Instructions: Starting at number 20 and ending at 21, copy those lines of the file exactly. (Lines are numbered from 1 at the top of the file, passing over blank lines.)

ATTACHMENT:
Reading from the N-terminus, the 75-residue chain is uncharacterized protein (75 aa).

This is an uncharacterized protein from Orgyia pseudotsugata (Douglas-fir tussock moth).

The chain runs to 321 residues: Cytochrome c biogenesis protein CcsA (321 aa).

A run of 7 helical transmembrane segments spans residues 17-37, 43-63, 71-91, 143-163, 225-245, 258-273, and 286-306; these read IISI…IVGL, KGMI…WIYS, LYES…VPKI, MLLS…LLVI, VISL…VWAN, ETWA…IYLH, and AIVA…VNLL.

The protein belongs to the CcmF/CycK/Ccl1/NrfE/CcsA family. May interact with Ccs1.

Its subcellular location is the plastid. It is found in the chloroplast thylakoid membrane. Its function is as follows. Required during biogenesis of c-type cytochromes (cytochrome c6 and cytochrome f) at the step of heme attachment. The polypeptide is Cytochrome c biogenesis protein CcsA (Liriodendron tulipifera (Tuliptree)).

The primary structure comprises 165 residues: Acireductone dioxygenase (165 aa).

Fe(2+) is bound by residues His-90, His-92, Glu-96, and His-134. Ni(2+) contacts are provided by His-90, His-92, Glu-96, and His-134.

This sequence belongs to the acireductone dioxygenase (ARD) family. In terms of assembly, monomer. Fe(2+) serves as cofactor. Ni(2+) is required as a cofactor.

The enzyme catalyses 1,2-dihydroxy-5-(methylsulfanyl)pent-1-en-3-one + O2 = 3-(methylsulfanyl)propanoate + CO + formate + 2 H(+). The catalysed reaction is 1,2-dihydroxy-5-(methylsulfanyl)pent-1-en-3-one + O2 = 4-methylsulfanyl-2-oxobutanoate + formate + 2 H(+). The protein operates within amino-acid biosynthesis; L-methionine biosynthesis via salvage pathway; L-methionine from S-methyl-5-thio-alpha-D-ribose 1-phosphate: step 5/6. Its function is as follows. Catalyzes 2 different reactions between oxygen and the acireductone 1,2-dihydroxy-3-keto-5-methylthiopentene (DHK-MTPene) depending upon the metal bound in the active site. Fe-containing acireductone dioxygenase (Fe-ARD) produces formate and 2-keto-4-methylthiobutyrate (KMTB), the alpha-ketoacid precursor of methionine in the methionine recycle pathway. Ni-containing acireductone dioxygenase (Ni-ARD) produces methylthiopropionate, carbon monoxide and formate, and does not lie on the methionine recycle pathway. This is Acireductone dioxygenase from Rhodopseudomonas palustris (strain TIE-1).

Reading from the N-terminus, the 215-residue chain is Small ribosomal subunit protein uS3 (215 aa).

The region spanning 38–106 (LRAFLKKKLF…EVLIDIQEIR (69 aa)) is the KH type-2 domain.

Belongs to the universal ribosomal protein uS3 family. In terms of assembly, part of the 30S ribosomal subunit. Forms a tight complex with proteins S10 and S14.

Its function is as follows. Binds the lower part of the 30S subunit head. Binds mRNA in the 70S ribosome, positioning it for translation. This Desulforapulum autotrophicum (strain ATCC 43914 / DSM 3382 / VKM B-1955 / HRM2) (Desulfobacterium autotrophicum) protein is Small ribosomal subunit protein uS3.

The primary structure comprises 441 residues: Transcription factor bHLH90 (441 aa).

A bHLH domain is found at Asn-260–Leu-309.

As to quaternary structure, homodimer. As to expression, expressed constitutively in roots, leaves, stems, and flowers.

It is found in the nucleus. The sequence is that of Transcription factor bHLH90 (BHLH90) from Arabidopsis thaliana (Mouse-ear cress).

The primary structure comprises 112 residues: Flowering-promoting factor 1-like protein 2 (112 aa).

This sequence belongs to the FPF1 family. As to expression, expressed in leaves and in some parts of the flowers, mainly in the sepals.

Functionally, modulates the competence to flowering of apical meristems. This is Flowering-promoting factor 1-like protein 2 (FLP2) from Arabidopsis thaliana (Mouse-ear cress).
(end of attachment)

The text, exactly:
This sequence belongs to the FPF1 family. As to expression, expressed in leaves and in some parts of the flowers, mainly in the sepals.

Functionally, modulates the competence to flowering of apical meristems. This is Flowering-promoting factor 1-like protein 2 (FLP2) from Arabidopsis thaliana (Mouse-ear cress).